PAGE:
My greatest concern about the present state of the world is the rapid destruction of the ecosystems of the world’s oceans. Because of overfishing and dumping, the oceans of Earth are emptying of fish, turtles, mammals, birds, and invertebrates while filling up with jellyfish, carbon dioxide, mercury, and plastic crap. If you are like me, you probably live a wretched existence as a disposable drone in some cubicle farm—which makes the concerns of the world’s last pristine coral reefs and natural fish hatcheries seem very distant and abstruse. Yet the world spanning ocean is not just a source of postcards, sashimi, and fishsticks, it is the cradle of life on the planet—the central and irreplaceable ecosystem which reaches out endless tendrils that touch all living beings. Our survival is contingent on the health of the oceans.  So I would like to salute President Bush for founding the sanctuary and I would also like to congratulate President Obama for his choice to expand it! Who knew we had politicians who could actually accomplish something worthwhile? Let’s have more bold choices like this so that the ocean of the future is not just a giant dead pool of salt water.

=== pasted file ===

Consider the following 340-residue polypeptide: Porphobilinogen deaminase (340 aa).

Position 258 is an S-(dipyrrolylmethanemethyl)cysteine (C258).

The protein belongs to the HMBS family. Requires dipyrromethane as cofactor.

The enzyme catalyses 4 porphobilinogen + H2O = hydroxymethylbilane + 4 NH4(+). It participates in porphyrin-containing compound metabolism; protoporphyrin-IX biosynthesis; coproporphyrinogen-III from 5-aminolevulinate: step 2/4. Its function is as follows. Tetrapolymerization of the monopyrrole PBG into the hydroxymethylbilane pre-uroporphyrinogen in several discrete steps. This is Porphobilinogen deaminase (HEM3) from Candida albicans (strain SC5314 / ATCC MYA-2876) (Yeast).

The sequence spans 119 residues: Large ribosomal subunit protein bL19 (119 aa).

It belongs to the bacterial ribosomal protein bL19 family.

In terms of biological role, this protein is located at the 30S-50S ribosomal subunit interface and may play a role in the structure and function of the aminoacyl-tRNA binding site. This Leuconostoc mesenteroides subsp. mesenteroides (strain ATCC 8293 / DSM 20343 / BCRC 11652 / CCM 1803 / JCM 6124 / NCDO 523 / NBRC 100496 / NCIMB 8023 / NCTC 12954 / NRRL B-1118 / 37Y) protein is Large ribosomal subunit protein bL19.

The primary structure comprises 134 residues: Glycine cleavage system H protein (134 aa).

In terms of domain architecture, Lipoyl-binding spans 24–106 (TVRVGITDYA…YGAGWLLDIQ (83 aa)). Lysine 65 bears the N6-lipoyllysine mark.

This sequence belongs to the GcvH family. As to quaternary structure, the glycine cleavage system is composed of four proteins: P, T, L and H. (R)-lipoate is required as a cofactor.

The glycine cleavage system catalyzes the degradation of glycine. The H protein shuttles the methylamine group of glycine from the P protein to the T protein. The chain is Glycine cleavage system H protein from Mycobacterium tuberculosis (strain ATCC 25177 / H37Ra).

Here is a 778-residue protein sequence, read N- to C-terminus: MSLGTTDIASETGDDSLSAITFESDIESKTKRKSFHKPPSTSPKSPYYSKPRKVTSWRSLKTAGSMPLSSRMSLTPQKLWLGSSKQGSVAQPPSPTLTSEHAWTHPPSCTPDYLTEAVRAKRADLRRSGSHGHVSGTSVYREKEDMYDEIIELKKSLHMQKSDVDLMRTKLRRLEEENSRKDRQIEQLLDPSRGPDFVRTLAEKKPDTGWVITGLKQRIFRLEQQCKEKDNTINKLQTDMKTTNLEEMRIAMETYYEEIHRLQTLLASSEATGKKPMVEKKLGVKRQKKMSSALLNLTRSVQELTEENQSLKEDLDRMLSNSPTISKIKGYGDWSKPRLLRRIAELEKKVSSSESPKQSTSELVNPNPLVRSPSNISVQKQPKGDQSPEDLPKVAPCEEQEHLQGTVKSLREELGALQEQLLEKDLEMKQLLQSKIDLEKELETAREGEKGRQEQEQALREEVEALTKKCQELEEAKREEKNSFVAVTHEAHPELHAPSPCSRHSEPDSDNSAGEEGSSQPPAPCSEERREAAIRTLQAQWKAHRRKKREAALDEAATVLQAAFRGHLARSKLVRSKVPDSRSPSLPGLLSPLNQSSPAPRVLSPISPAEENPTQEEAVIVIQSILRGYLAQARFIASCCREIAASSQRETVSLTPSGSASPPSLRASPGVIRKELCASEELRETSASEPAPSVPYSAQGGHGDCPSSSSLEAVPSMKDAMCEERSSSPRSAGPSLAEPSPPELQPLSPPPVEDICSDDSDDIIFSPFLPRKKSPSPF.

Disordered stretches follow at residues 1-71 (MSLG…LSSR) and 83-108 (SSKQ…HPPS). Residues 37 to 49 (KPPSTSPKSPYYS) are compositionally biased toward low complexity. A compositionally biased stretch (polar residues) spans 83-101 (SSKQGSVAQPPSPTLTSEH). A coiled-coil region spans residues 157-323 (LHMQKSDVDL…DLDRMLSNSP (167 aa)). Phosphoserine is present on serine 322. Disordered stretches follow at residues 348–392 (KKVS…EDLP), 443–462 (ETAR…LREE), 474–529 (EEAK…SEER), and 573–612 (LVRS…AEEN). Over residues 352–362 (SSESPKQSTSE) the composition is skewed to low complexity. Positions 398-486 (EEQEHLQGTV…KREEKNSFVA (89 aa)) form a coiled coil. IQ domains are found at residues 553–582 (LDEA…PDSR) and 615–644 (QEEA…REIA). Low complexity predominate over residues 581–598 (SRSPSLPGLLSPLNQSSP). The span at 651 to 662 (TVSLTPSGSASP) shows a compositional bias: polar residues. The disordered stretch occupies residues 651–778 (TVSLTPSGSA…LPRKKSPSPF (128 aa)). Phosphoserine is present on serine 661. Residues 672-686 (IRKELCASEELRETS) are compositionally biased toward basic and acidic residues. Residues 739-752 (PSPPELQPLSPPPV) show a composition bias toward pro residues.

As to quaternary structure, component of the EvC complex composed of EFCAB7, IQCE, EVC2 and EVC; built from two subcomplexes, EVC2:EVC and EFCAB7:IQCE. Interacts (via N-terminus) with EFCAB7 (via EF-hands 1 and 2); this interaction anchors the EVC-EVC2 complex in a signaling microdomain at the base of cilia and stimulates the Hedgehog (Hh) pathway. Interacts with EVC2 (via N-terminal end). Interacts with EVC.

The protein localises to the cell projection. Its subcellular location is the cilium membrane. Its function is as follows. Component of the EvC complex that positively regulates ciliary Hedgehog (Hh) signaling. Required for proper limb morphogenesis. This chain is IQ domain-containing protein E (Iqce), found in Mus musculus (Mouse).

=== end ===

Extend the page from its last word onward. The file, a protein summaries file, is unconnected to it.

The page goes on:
Kingman Reef (The Pacific Remote Islands Marine National Monument) Photo by Enric Sala

Kingman Reef (The Pacific Remote Islands Marine National Monument) Photo by Enric Sala